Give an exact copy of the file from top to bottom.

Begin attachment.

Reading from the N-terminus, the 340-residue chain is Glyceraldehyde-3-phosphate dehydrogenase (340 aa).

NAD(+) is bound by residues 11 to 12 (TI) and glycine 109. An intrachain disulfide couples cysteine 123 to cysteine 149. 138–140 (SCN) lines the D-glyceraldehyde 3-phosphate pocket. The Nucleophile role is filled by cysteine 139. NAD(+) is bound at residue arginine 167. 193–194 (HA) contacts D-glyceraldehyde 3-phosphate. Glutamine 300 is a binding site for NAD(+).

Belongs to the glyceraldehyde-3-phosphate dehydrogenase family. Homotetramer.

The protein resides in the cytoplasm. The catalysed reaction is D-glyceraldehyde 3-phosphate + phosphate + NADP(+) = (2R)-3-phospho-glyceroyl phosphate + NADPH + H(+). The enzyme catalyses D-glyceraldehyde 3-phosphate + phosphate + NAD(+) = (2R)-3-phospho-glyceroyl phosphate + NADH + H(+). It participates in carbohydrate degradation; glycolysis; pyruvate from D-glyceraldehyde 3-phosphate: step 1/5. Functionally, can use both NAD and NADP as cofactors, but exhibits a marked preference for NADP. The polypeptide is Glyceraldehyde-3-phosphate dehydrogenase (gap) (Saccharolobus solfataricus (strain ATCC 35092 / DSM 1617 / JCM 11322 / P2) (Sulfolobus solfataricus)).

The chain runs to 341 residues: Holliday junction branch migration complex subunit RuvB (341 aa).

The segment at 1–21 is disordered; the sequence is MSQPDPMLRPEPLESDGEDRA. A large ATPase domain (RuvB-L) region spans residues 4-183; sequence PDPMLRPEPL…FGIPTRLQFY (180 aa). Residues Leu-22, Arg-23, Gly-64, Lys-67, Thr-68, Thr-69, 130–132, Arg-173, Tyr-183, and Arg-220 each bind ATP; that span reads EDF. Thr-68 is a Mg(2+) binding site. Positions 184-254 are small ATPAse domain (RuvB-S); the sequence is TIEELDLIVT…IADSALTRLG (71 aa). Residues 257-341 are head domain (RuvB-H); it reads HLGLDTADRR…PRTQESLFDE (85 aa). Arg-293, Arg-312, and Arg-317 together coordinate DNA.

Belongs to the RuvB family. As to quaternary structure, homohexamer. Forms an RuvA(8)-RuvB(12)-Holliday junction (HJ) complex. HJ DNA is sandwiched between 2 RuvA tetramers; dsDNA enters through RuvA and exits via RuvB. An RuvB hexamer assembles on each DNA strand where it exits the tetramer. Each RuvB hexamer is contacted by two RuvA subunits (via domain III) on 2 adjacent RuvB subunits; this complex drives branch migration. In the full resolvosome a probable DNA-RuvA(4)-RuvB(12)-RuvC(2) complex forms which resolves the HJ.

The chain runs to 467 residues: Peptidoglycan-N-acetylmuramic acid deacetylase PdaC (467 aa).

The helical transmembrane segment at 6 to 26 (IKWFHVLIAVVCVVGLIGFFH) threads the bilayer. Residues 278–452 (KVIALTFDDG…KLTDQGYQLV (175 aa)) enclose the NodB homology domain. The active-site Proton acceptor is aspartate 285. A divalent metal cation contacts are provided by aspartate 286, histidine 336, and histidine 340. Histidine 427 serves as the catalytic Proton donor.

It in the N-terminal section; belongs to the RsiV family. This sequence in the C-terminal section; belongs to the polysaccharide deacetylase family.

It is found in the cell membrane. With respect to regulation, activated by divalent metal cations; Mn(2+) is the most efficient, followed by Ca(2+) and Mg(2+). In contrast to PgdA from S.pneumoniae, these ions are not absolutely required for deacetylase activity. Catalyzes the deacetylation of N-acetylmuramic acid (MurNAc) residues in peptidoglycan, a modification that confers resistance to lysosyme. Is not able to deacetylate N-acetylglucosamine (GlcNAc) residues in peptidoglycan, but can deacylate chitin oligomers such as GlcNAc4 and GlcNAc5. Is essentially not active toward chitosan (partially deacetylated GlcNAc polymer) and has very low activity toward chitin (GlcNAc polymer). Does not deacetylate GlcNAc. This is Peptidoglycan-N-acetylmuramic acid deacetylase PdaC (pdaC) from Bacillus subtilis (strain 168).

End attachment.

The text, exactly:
Reading from the N-terminus, the 340-residue chain is Glyceraldehyde-3-phosphate dehydrogenase (340 aa).

NAD(+) is bound by residues 11 to 12 (TI) and glycine 109. An intrachain disulfide couples cysteine 123 to cysteine 149. 138–140 (SCN) lines the D-glyceraldehyde 3-phosphate pocket. The Nucleophile role is filled by cysteine 139. NAD(+) is bound at residue arginine 167. 193–194 (HA) contacts D-glyceraldehyde 3-phosphate. Glutamine 300 is a binding site for NAD(+).

Belongs to the glyceraldehyde-3-phosphate dehydrogenase family. Homotetramer.

The protein resides in the cytoplasm. The catalysed reaction is D-glyceraldehyde 3-phosphate + phosphate + NADP(+) = (2R)-3-phospho-glyceroyl phosphate + NADPH + H(+). The enzyme catalyses D-glyceraldehyde 3-phosphate + phosphate + NAD(+) = (2R)-3-phospho-glyceroyl phosphate + NADH + H(+). It participates in carbohydrate degradation; glycolysis; pyruvate from D-glyceraldehyde 3-phosphate: step 1/5. Functionally, can use both NAD and NADP as cofactors, but exhibits a marked preference for NADP. The polypeptide is Glyceraldehyde-3-phosphate dehydrogenase (gap) (Saccharolobus solfataricus (strain ATCC 35092 / DSM 1617 / JCM 11322 / P2) (Sulfolobus solfataricus)).

The chain runs to 341 residues: Holliday junction branch migration complex subunit RuvB (341 aa).

The segment at 1–21 is disordered; the sequence is MSQPDPMLRPEPLESDGEDRA. A large ATPase domain (RuvB-L) region spans residues 4-183; sequence PDPMLRPEPL…FGIPTRLQFY (180 aa). Residues Leu-22, Arg-23, Gly-64, Lys-67, Thr-68, Thr-69, 130–132, Arg-173, Tyr-183, and Arg-220 each bind ATP; that span reads EDF. Thr-68 is a Mg(2+) binding site. Positions 184-254 are small ATPAse domain (RuvB-S); the sequence is TIEELDLIVT…IADSALTRLG (71 aa). Residues 257-341 are head domain (RuvB-H); it reads HLGLDTADRR…PRTQESLFDE (85 aa). Arg-293, Arg-312, and Arg-317 together coordinate DNA.

Belongs to the RuvB family. As to quaternary structure, homohexamer. Forms an RuvA(8)-RuvB(12)-Holliday junction (HJ) complex. HJ DNA is sandwiched between 2 RuvA tetramers; dsDNA enters through RuvA and exits via RuvB. An RuvB hexamer assembles on each DNA strand where it exits the tetramer. Each RuvB hexamer is contacted by two RuvA subunits (via domain III) on 2 adjacent RuvB subunits; this complex drives branch migration. In the full resolvosome a probable DNA-RuvA(4)-RuvB(12)-RuvC(2) complex forms which resolves the HJ.

The chain runs to 467 residues: Peptidoglycan-N-acetylmuramic acid deacetylase PdaC (467 aa).

The helical transmembrane segment at 6 to 26 (IKWFHVLIAVVCVVGLIGFFH) threads the bilayer. Residues 278–452 (KVIALTFDDG…KLTDQGYQLV (175 aa)) enclose the NodB homology domain. The active-site Proton acceptor is aspartate 285. A divalent metal cation contacts are provided by aspartate 286, histidine 336, and histidine 340. Histidine 427 serves as the catalytic Proton donor.

It in the N-terminal section; belongs to the RsiV family. This sequence in the C-terminal section; belongs to the polysaccharide deacetylase family.

It is found in the cell membrane. With respect to regulation, activated by divalent metal cations; Mn(2+) is the most efficient, followed by Ca(2+) and Mg(2+). In contrast to PgdA from S.pneumoniae, these ions are not absolutely required for deacetylase activity. Catalyzes the deacetylation of N-acetylmuramic acid (MurNAc) residues in peptidoglycan, a modification that confers resistance to lysosyme. Is not able to deacetylate N-acetylglucosamine (GlcNAc) residues in peptidoglycan, but can deacylate chitin oligomers such as GlcNAc4 and GlcNAc5. Is essentially not active toward chitosan (partially deacetylated GlcNAc polymer) and has very low activity toward chitin (GlcNAc polymer). Does not deacetylate GlcNAc. This is Peptidoglycan-N-acetylmuramic acid deacetylase PdaC (pdaC) from Bacillus subtilis (strain 168).